Monday, May 27, 2013

Modeling Programmer Productivity

Continuing where I left off in my previous blog, you may recall that we were discussing the value or otherwise of programming experience in terms of productivity. I had suggested there was an important truth to be learned from the study of productivity models.

"There is a perception in some tech circles that older programmers aren’t able to keep pace with rapidly changing technology, and that they are discriminated against in the software field. But a new study from North Carolina State University indicates that the knowledge and skills of programmers actually improve over time—and that older programmers know as much (or more) than their younger peers when it comes to recent software platforms."

This study didn't surprise me. Nor did it surprise many of my programmer friends. Why, then, do so many managers still believe that older programmers are less skilled than their younger co-workers?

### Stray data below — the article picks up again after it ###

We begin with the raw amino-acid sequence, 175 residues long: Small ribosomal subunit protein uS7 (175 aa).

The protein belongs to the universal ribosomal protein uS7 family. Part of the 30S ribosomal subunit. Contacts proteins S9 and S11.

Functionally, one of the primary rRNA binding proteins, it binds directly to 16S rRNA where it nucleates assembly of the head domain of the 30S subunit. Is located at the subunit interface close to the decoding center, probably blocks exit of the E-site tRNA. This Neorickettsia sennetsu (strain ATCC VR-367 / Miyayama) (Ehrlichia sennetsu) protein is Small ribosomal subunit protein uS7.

The answer lies in fallacious reasoning. Let's see how that works. Pretend we were able to follow the careers of 100 programmer trainees who started together six years ago. Each year, some of them will drop out of programming because they don't like it or can't do it very well.

These dropouts will be high at the beginning, then decline as salaries rise to overcome any residual dislike.

After a year or two, some of the better performers will be offered "promotions" outside of programming. Some will accept. Some will decline, preferring the work they know and do well.
Generally, though, the promotion will be offered principally to those who are the better programmers—whether or not they would be the most qualified to be analysts, managers, database administrators, or what have you.